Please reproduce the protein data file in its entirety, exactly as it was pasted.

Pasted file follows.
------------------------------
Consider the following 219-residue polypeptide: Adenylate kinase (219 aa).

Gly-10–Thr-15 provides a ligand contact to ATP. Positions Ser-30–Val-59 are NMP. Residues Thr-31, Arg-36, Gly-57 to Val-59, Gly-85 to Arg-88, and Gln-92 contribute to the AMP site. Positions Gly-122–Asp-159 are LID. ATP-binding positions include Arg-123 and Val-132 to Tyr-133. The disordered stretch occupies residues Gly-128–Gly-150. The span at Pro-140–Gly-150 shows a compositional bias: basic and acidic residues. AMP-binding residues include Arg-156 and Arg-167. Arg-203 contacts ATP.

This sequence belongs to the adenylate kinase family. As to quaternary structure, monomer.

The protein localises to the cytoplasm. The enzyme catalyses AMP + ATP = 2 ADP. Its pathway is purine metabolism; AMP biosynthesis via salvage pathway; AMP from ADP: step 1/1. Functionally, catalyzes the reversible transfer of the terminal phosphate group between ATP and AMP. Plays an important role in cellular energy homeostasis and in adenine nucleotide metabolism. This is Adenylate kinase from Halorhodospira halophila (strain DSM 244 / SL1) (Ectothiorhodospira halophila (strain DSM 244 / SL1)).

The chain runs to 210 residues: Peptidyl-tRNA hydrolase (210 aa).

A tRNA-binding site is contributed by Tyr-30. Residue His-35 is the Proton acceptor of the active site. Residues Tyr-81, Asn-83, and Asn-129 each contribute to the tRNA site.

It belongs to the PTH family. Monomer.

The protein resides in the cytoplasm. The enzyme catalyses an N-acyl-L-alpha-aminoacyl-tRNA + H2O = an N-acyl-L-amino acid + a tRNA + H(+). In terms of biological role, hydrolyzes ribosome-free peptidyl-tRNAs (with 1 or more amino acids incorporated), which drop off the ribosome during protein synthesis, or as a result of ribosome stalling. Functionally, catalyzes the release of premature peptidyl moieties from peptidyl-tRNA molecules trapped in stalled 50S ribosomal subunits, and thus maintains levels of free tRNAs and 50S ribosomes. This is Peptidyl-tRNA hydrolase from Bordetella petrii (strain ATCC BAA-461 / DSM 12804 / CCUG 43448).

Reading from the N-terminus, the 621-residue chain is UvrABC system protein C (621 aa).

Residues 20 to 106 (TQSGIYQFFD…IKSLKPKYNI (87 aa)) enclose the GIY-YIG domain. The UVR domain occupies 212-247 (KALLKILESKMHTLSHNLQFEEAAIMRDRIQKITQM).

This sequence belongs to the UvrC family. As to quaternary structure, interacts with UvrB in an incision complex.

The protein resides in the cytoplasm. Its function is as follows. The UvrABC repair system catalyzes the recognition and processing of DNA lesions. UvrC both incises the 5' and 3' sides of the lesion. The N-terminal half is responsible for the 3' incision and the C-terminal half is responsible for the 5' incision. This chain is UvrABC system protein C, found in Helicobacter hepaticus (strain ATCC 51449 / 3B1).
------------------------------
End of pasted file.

Consider the following 219-residue polypeptide: Adenylate kinase (219 aa).

Gly-10–Thr-15 provides a ligand contact to ATP. Positions Ser-30–Val-59 are NMP. Residues Thr-31, Arg-36, Gly-57 to Val-59, Gly-85 to Arg-88, and Gln-92 contribute to the AMP site. Positions Gly-122–Asp-159 are LID. ATP-binding positions include Arg-123 and Val-132 to Tyr-133. The disordered stretch occupies residues Gly-128–Gly-150. The span at Pro-140–Gly-150 shows a compositional bias: basic and acidic residues. AMP-binding residues include Arg-156 and Arg-167. Arg-203 contacts ATP.

This sequence belongs to the adenylate kinase family. As to quaternary structure, monomer.

The protein localises to the cytoplasm. The enzyme catalyses AMP + ATP = 2 ADP. Its pathway is purine metabolism; AMP biosynthesis via salvage pathway; AMP from ADP: step 1/1. Functionally, catalyzes the reversible transfer of the terminal phosphate group between ATP and AMP. Plays an important role in cellular energy homeostasis and in adenine nucleotide metabolism. This is Adenylate kinase from Halorhodospira halophila (strain DSM 244 / SL1) (Ectothiorhodospira halophila (strain DSM 244 / SL1)).

The chain runs to 210 residues: Peptidyl-tRNA hydrolase (210 aa).

A tRNA-binding site is contributed by Tyr-30. Residue His-35 is the Proton acceptor of the active site. Residues Tyr-81, Asn-83, and Asn-129 each contribute to the tRNA site.

It belongs to the PTH family. Monomer.

The protein resides in the cytoplasm. The enzyme catalyses an N-acyl-L-alpha-aminoacyl-tRNA + H2O = an N-acyl-L-amino acid + a tRNA + H(+). In terms of biological role, hydrolyzes ribosome-free peptidyl-tRNAs (with 1 or more amino acids incorporated), which drop off the ribosome during protein synthesis, or as a result of ribosome stalling. Functionally, catalyzes the release of premature peptidyl moieties from peptidyl-tRNA molecules trapped in stalled 50S ribosomal subunits, and thus maintains levels of free tRNAs and 50S ribosomes. This is Peptidyl-tRNA hydrolase from Bordetella petrii (strain ATCC BAA-461 / DSM 12804 / CCUG 43448).

Reading from the N-terminus, the 621-residue chain is UvrABC system protein C (621 aa).

Residues 20 to 106 (TQSGIYQFFD…IKSLKPKYNI (87 aa)) enclose the GIY-YIG domain. The UVR domain occupies 212-247 (KALLKILESKMHTLSHNLQFEEAAIMRDRIQKITQM).

This sequence belongs to the UvrC family. As to quaternary structure, interacts with UvrB in an incision complex.

The protein resides in the cytoplasm. Its function is as follows. The UvrABC repair system catalyzes the recognition and processing of DNA lesions. UvrC both incises the 5' and 3' sides of the lesion. The N-terminal half is responsible for the 3' incision and the C-terminal half is responsible for the 5' incision. This chain is UvrABC system protein C, found in Helicobacter hepaticus (strain ATCC 51449 / 3B1).